Entrepreneurial Failure – Your Rite of Passage

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Photo by CHUTTERSNAP on Unsplash

There you are, just at the high point of your solo, and you jump off the drum riser, trip over your lead, disconnect your guitar and end up looking like an idiot. But worse could be in store – what if the resulting tug pulled your amp off the cabs? And what about popping? Life is filled with nightmares!

To be a successful entrepreneur you are going to have to learn to deal with failure. You have to get comfortable with the fact that at some point you will be knocked down.

There is no way around it. Thomas Edison tried over ten thousand different experiments before he finally demonstrated the first incandescent light bulb on October 21, 1879. Bill Gates’ first company, Traf-O-Data, was a failure.

Michael Jordan was once quoted as saying: “I’ve missed more than 9,000 shots in my career. I’ve lost almost 300 games. 26 times I’ve been trusted to take the game winning shot; And missed. I’ve failed over and over again in my life. And that is why I succeed.”

In my short stint as an entrepreneur I’ve failed more times than I can count. I have also had my share of success, but it’s not even close to equal. The failures far outweigh the successes, and I’m sure I have a lot more failure ahead of me.

I’m OK with that because I know that as soon as I stop failing, I have stopped trying to innovate. It’s the nature of the business of being an entrepreneur, and of success in general.

If it were easy, everyone would do it. It is naive to think that every good idea that you have will result in a successful business venture. I have yet to hear an entrepreneur say “every single idea I come up with seems to work.” More likely, you hear something like “I failed at my first five businesses before this one took off.”

Think about that for a second. Five businesses. Sometimes the number is three, sometimes it’s 20, but the important point is that most entrepreneurs don’t hit a home-run with their first company.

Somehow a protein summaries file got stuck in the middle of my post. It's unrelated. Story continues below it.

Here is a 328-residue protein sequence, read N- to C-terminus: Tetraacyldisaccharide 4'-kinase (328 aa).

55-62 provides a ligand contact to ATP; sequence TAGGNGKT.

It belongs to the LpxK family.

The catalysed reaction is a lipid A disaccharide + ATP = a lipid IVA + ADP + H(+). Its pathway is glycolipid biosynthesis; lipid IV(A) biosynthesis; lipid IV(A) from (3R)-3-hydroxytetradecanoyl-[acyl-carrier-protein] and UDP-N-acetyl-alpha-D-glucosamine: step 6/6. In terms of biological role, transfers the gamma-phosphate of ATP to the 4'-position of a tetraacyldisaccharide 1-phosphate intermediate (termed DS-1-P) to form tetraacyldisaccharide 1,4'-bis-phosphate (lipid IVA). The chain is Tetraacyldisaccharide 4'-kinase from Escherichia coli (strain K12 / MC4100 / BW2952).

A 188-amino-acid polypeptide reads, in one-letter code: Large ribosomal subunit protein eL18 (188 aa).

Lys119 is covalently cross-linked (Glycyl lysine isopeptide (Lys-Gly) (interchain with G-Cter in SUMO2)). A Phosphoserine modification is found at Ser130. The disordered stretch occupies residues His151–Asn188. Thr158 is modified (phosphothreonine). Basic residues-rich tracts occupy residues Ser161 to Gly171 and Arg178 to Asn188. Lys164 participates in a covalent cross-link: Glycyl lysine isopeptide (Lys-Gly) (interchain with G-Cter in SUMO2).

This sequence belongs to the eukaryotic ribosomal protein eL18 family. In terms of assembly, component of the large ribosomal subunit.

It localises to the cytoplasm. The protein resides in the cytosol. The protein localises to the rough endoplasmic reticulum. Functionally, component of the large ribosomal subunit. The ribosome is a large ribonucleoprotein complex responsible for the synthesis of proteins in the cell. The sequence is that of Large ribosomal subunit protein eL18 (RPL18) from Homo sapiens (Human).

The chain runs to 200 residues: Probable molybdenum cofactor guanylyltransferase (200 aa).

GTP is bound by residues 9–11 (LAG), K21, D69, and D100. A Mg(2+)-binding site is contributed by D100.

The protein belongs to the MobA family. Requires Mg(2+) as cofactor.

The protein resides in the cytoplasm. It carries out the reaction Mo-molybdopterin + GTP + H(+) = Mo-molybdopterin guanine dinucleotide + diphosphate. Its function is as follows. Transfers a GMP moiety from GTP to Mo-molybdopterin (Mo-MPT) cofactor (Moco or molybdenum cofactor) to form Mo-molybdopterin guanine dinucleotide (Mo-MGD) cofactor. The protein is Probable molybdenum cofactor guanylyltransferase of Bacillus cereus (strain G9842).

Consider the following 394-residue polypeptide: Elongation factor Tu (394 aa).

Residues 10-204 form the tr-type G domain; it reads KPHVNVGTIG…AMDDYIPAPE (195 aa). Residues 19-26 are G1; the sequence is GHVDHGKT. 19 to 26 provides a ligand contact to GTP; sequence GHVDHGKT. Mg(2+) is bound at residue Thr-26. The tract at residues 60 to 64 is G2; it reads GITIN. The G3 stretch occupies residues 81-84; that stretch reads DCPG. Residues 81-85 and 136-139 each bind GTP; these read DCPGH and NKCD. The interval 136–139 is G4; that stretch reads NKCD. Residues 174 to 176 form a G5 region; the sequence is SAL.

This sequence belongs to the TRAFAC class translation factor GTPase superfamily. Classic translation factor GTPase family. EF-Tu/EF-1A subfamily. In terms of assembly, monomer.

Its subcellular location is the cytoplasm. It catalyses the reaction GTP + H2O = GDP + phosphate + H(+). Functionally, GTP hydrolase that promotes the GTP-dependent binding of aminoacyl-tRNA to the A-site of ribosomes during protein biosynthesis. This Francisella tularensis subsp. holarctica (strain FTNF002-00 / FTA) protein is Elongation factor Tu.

It really does amaze me – how many people have the stones to fail five times and still start a sixth business? You have to be supremely confident and treat those previous five times as a learning experience for the sixth. And if number six fails, you have to do the same and move on to number seven.

In my opinion, the most important thing is how you deal with failure. Once you accept that it’s inevitable, you are able to learn from your mistakes and move on. It’s easy to let the failure consume you – not so much because you are pessimistic, but more so because it is hard to see something that you poured your heart and soul into be ignored or rejected.

As soon as possible you need to come to the realization that your business is what they are ignoring or rejecting, NOT you. The sooner you do that, the sooner you can objectively analyze why you failed and learn the things necessary for improvement in the future.

Failure isn’t easy and is extremely frustrating, but it’s a necessary part of success. Don’t believe me? Ask Thomas Edison, Bill Gates or Michael Jordan! Ok, asking Thomas Edison might be a little tough, but you get the idea.

A growing body of evidence shows that our minds are not like computers to be programmed, or pails to be filled. Instead, we are born learners — “scientists in the crib” in the words of psychologist Alison Gopnik. We reach out into the world from day one.

Stop thinking, brainstorming, dreaming… and start doing.

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